easy pass for small quantities of dry bulbs

Adam Fikso adam14113@ameritech.net
Mon, 24 Jan 2011 10:38:20 PST
  Sounds good, Bill. NIce presentation.  

----- Original Message ----- 
From: "William Aley" <aley_wd@me.com>
To: "Pacific Bulb Society" <pbs@lists.ibiblio.org>
Sent: Monday, January 24, 2011 9:39 AM
Subject: Re: [pbs] easy pass for small quantities of dry bulbs

> It's a difficult dilemma for bulbs, when there are plant pests that  
> only manifest during the green stage.  Even a phytosanitary  
> certificate cannot verify that there are no hidden pests and  the  
> challenge will be convincing scientist- pathologists, nematologists  
> and entomologists that any bulb is free of all plant pests without  
> conducting destructive analysis to verify this.  I am open to  
> suggestions, ideas and solutions.
> Joyce has asked us in the past about what it would take to have a  
> small lots of plants permit and we have the scientists reply with "how  
> do you know the bulbs are free of plant pests?"
> That is the purpose of the NAPPRA, which will require a pest risk  
> assessment before any Genera and or Species will be considered  
> generally enterable. This is another LONG winded topic.
> As I mentioned earlier, seeds are for the most part free of many  
> destructive plant pests. Other plant parts have pathways for plant  
> pests: stem borers, leaf minors, egg layers, cankers, galls, cysts,  
> spores and fungus each plant pest has a particular process to ensure  
> survivability and in this modern era transportation to a new  
> environment.  I don't think anyone in this group wants to be known as  
> the importer responsible for a blight,  new rust or plant pest that  
> uses the imported plant as primary or an alternative host which might  
> attack other plants both commercial or for hobbyists.  For regulators  
> there is the balance between enough information to have a high level  
> of confidence  and pest freedom and not so restrictive to be a barrier  
> for  free trade.
> One new pest out break can cost thousands to millions of dollars to  
> clean up.
> Take Hosta X virus, not even a quarantine pest but a quality plant  
> pest that the Hosta Folks are very concerned about, each shipment  
> imported into the USA must pass a screening to have only a total of  
> plants below a 5% contamination per shipment, the individual test is  
> not cheap and someone pays for the test, time and validation during  
> the in inspection, you do as it's all funded by taxpayer and user  
> fees. Would anyone-one be willing  to pay $300 for an import permit to  
> fund inspection and verification at the port of entry for any  
> particular shipment? Usually there is a universal no to that question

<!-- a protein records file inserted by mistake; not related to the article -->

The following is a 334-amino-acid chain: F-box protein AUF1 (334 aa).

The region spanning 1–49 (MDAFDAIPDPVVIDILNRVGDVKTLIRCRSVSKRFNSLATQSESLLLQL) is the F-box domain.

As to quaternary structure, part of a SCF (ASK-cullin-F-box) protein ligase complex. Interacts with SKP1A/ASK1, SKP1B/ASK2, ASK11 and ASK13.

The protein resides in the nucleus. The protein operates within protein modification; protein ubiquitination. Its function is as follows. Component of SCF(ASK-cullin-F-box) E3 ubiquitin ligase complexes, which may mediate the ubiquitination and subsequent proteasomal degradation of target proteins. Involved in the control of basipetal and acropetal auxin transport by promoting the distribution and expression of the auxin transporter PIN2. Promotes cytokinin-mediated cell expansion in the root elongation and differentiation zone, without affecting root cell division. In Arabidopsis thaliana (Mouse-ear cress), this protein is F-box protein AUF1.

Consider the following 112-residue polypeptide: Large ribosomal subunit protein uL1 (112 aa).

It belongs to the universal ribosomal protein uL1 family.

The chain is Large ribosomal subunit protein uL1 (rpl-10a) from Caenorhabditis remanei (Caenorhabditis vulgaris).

> and then our managers must balance perception with the current trend  
> to make government smaller.
> But we still have pests like emerald ash borer that will make American  
> Ash tree go the way of the American Chestnut, Asian longhorn beetles  
> that feed uncontrolled on hardwood trees. Barberry rusts that  
> overwinter on barberries and kill certain annual grasses like wheat.  
> Don't even get me started on Phytophthora.
> Our entire staff works to look for the balance and constructive  
> suggestions are always welcomed, were just folk who have this as our  
> job, just like many of you deliver or make or fix something for a  
> living.
> Our staff  has no problem giving credit where it is due when folks  
> come up with great solutions to the existing dilemmas as the rules we  
> have now are what have been in place at least from 1979 and often way  
> before that. Any positive movement to that balance would be an  
> improvement. But remember that many people view us as the plant nazis  
> or mindless bureaucrats who live for the opportunity to screw over the  
> population. There is a reason why many of my counterparts refuse to be  
> in a public forum to discuss these issues and their absence is often a  
> reflection of vitriolic comments from folks that think they know a lot  
> but may be missing some of the information, understand the rules that  
> restrict or control legal options  or even the history of how we got  
> to this place we are at today.
> To be honest, we in the regulatory side don't have all the answers, I  
> don't think we claim to be the experts in everything. Often groups  
> that have an affinity for a particular subject are far more equipped  
> at being experts because they have a collective passion for the  
> subject. I really believe that one of you may just come up with a  
> suggestion that would work and make sense or galvanize a collective to  
> accept a stance not previously thought of.
> Individually each of us have our passions and needs and wants, but  
> collectively the resources and knowledge is far greater and that when  
> harnessed can help make this little , tiny, slow moving and often  
> insignificant part of government work just a little bit better so more  
> people have a level of satisfaction rather than disappointment.  
> Perhaps that's what's meant by saying, "We the people"
> Bill's soapbox about import options
> On Jan 24, 2011, at 8:24 AM, r de vries wrote:
>> Great idea!
>> but they still have to be free of dirt and bugs and will likely  
>> require someone to certify that....
>> Rimmer de Vries
>>  Michael Mace wrote:
>>  And in the meantime, I think it would be *great* to see if we can
>> get something similar to the small lots of seed program applied to  
>> small
>> quantities of dry bulbs.  I'm interested in pursuing that. Is anyone  
>> else
>> interested?
>> Mike
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> William Aley
> aley_wd@me.com
> http://www.aley.william.name/
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